Settings

Repository Settings page is accessed by clicking on the wrench icon in the tabbar:

Accessing Repository Settings in HgLab

General

Repository Description
Short summary on what this entire Repository is about. Use Emoji and Markdown for an extra bit of coolness.
Mainline Branch
Adjust the Mainline Branch in case your workflow requires development to happen on a branch other than standard default. This will only affect how HgLab presents various bits of information in the web UI and will introduce special Virtual @ Bookmark.

Hooks

Every Repository in HgLab has the option to communicate with a web server whenever the Repository is pushed to. These "hooks" can be used to update an external issue tracker, trigger CI builds, update a backup mirror, or even deploy to your production server.

When a Repository is pushed to, HgLab issues an HTTP POST request to the provided URL with the following payload and headers.

Payload
{
  "repository": {
    "name": "hgsharp",
    "project": {
      "name": "HgSharp",
      "slug": "hgsharp",
      "project_lead": {
        "email_address": "anton.gogolev@hglabhq.com",
        "full_name": "Anton Gogolev"
      }
    }
  },
  "pushed_by": {
    "email_address": "anton.gogolev@hglabhq.com",
    "full_name": "Anton Gogolev"
  },
  "pushed_at": "2014-08-06T14:00:41.0675Z",
  "commits": [
    {
      "node_id": "f294fa157a3da934a4d57ea7a971693485e8fcd6",
      "committed_by": {
        "email_address": "anton.gogolev@hglabhq.com",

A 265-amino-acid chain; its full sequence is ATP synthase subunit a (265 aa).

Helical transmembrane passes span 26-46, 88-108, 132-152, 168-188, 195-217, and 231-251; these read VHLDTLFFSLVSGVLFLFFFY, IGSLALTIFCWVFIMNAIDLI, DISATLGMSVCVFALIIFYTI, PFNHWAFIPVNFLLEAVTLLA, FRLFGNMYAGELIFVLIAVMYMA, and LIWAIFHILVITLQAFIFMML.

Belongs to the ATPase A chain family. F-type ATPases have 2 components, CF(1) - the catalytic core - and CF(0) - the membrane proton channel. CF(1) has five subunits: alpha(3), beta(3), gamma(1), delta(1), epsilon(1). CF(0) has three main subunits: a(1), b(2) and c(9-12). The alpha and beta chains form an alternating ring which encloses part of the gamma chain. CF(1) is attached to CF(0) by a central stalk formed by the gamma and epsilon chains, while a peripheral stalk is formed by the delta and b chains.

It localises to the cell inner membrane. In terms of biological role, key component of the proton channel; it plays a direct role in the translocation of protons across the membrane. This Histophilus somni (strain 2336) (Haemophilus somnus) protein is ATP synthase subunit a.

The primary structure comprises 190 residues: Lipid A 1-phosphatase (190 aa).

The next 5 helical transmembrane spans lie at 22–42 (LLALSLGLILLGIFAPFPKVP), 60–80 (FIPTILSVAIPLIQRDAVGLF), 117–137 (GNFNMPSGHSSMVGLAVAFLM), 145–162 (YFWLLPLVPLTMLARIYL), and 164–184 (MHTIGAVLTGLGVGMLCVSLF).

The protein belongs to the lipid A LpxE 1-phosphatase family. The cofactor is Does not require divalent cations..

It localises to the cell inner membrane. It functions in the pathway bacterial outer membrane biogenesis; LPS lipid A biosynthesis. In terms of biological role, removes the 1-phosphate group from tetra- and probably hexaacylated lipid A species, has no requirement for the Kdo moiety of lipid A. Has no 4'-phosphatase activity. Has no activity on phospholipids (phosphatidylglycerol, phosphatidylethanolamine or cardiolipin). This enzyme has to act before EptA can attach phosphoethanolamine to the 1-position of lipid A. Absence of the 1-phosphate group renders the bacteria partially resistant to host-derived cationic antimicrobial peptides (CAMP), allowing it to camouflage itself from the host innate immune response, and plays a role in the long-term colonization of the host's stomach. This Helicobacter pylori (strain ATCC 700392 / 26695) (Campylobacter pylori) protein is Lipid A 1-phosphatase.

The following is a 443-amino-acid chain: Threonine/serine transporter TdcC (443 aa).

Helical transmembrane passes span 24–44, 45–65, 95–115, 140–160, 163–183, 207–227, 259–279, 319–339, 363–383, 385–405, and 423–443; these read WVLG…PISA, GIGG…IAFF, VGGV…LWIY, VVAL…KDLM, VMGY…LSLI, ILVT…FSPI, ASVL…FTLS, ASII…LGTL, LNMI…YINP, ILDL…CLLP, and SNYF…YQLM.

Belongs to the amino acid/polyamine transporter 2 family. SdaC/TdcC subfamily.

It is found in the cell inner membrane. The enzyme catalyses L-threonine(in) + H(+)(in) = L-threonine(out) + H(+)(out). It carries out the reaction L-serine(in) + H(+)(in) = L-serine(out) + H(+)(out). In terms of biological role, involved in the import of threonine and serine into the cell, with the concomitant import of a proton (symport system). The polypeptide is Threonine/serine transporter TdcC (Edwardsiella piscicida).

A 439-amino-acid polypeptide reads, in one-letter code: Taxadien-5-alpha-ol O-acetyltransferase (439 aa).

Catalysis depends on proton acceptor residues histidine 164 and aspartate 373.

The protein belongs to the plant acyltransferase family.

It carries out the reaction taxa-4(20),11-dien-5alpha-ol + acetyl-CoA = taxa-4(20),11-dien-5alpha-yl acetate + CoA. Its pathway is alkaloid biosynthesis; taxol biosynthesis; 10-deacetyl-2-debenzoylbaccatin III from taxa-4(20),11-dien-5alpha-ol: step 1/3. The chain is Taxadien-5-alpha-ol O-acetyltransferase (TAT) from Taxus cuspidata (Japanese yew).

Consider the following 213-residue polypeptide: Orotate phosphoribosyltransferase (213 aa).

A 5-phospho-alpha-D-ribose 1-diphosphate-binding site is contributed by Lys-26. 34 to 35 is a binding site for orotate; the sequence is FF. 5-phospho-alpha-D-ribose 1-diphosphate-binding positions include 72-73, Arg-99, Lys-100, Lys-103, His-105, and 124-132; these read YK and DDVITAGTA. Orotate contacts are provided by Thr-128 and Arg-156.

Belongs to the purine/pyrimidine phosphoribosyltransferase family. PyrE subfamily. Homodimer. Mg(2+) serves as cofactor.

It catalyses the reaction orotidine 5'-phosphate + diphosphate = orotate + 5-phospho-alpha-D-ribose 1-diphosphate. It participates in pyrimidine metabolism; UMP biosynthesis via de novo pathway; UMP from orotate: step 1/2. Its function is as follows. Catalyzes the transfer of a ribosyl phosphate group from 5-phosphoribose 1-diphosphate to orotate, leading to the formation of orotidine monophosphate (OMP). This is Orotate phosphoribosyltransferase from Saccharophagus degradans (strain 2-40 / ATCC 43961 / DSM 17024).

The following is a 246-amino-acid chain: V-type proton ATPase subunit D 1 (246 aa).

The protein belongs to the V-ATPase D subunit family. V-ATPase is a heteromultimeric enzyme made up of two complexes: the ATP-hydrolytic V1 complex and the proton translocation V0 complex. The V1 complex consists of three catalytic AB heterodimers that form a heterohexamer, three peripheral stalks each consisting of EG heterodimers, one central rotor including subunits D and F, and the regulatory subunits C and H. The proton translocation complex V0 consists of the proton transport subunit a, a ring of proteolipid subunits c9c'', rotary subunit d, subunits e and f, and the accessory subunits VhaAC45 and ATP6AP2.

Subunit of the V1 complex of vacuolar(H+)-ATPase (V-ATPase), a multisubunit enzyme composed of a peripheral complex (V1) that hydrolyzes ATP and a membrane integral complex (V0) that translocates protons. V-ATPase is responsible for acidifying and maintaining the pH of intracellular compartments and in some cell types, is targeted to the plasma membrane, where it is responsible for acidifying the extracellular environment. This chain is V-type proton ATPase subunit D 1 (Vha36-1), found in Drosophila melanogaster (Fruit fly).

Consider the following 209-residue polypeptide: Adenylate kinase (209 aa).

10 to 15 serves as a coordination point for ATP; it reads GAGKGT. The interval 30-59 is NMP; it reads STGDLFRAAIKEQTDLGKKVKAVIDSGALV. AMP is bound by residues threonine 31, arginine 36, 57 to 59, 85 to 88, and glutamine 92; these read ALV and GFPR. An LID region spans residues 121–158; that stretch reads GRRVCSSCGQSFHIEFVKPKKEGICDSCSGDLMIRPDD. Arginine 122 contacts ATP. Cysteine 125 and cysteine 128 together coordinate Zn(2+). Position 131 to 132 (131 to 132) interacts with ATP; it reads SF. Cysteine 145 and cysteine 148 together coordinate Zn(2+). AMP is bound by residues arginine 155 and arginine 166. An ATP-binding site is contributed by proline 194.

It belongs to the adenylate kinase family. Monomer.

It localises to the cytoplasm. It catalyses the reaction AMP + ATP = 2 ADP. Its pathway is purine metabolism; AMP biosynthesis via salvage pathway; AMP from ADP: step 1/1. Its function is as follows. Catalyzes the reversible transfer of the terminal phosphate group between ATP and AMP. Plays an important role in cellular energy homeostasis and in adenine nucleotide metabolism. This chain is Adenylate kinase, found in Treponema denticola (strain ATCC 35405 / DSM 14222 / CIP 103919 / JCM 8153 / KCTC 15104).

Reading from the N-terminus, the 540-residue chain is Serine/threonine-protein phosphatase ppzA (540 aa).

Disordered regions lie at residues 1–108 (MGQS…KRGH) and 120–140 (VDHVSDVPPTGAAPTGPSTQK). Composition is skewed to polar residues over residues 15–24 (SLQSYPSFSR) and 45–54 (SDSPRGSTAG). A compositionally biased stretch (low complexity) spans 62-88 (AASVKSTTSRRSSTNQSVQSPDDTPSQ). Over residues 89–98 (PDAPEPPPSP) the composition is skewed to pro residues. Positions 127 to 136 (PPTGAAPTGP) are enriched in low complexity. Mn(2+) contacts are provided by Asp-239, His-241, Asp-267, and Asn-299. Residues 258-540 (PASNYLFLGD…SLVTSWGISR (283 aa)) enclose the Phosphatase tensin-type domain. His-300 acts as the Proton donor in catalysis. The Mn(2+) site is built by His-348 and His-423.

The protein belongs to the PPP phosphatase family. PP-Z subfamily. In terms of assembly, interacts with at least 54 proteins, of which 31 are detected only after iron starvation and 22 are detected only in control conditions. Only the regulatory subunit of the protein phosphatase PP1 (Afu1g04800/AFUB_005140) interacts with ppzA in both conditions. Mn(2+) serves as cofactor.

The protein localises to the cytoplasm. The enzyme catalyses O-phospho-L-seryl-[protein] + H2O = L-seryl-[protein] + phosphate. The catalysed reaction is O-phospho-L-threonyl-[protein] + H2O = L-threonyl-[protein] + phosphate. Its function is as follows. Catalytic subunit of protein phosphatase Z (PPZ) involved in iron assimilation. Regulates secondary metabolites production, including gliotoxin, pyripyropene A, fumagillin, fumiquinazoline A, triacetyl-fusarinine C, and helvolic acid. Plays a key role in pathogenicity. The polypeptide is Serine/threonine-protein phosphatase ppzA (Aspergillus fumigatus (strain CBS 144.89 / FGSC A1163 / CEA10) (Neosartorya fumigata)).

"full_name": "Anton Gogolev"
      },
      "committed_at": "2014-07-23T11:29:39+04:00",
      "comment": "`HgManifestWriter`: Sort entries before writing them",
      "branch": {
        "name": "default",
        "closed": false
      },
      "files": [
        "src\/HgSharp.Core\/HgManifestWriter.cs"
      ]
    },
    {
      "node_id": "3cc48c200229270220ffd0f911631bb0a2819068",
      "committed_by": {
        "email_address": "anton.gogolev@hglabhq.com",
        "full_name": "Anton Gogolev"
      },
      "committed_at": "2014-07-23T11:29:57+04:00",
      "comment": "`HgRepository`: Minor changes in `Commit()`",
      "branch": {
        "name": "default",
        "closed": false
      },
      "files": [
        "src\/HgSharp.Core\/HgRepository.cs"
      ]
    }
  ]
}
Headers
X-HgLab-Signature
This header is only included if you set the "Secret Key" when adding a Hook. It contains the HMAC-SHA256 of the Payload.

Configuring Access Control

A full-featured user interface for editing branch- and path-level permission is currently under active development. Meanwhile, you can resort to a trusted Acl Extension.

HgLab supports all the features Acl Extension: branch- and path-level permissions, users and groups.

In order to configure ACLs, open up hgrc (note that there's no dot in the file name) for the appropriate repository on the server and add the following lines:

[acl]
# This setting is required for HgLab to start respecting ACL settings
sources = serve

All the usual sections ([acl.deny.branches], [acl.allow.branches], [acl.deny], [acl.allow]) apply, with one minor change: where original Acl Extension expects Groups, HgLab uses Roles. This is done to better integrate with Teams.

For example, if you have a "Core Developers" team which has "Developers" and "Release Engineers" roles assigned to it, here's how you can deny pushes to production branch to anyone who does not have a "Release Engineers" role:

[acl.allow.branches]
production = @release-engineers